You also touch on the importance of inner circles in the book. , When was the last time, you personally reached out to bring someone into your inner circle and do you remember how you did it?

I am so awkward and awful at making friends and it’s something that usually, I’ll have one of those breakdowns where I go, “I have no friends.” The next day, I’ll wake up and DM people, out of every three people I DM two-point-nine will just ignore me and I will be very embarrassed. But then one of them will  say “ yes, in two and a half weeks, we will go get a pizza.” And you only have to succeed a couple times ever to make friends that you hopefully will see more than once. I know from experience, it can be embarrassing, painful and not fun to try and reach out to new people but you just start adding one person, every two years until you have a friend group.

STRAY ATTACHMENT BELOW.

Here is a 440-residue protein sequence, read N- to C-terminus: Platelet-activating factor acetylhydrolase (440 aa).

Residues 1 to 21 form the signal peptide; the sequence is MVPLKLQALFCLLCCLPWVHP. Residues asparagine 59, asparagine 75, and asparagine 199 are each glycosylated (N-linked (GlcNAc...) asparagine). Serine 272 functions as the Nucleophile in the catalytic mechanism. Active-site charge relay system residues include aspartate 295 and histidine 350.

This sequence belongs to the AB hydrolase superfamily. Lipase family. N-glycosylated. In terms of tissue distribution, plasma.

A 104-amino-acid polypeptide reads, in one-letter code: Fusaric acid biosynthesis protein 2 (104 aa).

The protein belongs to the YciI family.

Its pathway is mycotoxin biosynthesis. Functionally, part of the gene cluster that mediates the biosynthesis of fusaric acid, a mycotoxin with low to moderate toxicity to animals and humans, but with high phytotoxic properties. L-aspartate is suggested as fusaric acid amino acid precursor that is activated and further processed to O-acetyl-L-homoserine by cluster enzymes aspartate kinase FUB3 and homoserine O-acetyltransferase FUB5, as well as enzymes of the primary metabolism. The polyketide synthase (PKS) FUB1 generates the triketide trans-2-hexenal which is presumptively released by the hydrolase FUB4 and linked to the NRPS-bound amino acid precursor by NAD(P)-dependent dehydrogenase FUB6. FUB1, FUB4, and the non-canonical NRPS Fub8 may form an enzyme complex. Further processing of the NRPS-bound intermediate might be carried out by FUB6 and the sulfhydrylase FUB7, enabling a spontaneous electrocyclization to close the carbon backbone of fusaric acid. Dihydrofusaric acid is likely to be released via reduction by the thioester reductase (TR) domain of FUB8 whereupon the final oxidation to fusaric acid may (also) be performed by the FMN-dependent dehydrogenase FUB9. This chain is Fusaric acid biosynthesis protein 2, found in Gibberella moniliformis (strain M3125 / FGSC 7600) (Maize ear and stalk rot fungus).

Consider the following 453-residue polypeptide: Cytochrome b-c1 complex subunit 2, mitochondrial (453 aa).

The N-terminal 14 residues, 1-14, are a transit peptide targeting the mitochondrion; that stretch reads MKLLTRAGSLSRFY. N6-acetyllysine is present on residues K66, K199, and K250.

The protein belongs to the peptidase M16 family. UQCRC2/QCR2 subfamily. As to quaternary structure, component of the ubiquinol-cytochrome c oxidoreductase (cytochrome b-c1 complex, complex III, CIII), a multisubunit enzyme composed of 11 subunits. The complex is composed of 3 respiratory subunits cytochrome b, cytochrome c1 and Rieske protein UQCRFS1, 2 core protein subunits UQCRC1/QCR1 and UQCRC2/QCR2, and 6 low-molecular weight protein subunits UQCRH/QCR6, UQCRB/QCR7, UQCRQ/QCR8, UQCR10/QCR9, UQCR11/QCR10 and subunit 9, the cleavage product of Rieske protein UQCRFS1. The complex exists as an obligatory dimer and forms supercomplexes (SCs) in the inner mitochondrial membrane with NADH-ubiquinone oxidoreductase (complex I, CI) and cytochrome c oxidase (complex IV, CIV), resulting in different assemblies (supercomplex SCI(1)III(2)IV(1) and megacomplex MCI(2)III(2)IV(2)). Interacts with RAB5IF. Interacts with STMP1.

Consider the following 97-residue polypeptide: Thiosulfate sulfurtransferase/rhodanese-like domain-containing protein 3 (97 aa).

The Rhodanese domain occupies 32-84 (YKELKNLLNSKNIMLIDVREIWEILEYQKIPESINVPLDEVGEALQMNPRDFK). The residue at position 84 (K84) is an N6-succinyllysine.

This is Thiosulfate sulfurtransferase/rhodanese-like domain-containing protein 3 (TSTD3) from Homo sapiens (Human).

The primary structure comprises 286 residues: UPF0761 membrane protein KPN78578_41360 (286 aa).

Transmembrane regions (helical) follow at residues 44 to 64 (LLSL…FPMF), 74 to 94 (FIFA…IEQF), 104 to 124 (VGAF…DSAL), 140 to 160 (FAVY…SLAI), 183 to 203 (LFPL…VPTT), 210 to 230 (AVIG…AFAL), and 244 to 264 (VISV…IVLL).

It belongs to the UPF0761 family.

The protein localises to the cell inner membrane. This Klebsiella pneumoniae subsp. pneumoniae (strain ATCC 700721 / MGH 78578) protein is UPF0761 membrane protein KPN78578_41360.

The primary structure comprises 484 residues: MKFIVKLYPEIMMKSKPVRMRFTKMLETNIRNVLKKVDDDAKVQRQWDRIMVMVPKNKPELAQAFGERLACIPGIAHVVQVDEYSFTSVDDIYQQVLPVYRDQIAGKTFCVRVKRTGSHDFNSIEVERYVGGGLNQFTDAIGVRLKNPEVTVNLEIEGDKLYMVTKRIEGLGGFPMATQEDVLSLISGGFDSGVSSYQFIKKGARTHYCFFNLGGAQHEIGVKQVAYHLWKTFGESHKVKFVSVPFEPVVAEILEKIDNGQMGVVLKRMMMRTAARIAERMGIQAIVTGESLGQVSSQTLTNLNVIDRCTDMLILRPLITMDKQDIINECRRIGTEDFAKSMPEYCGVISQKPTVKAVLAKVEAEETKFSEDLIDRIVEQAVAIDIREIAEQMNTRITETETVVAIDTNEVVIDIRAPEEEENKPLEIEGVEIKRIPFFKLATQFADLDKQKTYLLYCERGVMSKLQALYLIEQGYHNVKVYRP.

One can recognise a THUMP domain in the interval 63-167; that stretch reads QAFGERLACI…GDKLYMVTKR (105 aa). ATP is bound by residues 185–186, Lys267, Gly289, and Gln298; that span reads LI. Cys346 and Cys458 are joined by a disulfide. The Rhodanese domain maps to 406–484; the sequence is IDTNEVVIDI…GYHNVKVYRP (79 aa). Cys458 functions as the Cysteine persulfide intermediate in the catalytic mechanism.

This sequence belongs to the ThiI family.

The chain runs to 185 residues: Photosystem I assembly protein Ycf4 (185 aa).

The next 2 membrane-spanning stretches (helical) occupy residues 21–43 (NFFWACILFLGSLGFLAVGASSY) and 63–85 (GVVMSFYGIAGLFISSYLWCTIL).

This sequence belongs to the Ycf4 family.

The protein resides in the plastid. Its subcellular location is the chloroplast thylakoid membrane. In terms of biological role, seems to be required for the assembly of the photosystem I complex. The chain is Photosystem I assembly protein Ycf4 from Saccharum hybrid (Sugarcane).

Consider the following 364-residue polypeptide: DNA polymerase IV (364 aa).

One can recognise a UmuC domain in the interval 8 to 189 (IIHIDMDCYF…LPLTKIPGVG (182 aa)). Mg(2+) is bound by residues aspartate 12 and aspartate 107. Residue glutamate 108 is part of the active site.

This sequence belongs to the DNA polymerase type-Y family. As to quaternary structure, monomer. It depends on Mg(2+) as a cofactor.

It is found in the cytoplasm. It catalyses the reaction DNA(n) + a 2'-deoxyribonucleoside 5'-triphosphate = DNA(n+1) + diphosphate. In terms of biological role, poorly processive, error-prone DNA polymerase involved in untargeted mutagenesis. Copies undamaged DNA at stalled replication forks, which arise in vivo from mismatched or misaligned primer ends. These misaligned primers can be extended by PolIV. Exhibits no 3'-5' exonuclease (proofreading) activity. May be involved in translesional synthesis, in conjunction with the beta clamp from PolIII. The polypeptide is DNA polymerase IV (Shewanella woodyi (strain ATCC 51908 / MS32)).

While working on this book, I know you consulted with a psychologist for it, aside from your lived experiences. What did you learn about mental health while looking at it from an outside, expert perspective? 

I think one of the biggest revelations for me while writing this book is realizing how much of it isn’t a logical thought in our head. So much of mental health is controlled by our body, and the physical things that we experience. It’s about just how we breathe, how much light, and fresh air. And the problem is in our modern world, our brains are looking at everything as a threat. As soon as you realize actually, humans are not as complicated and mysterious as we think, we’re just little animals trying not to get murdered. It was freeing to know because that meant we aren’t born with this magically broken consciousness, that’s just doomed. It definitely made me look at mental health for what it is rather than the mysterious fog of pain that I thought it was for the last 10 years that I had absolutely no control over.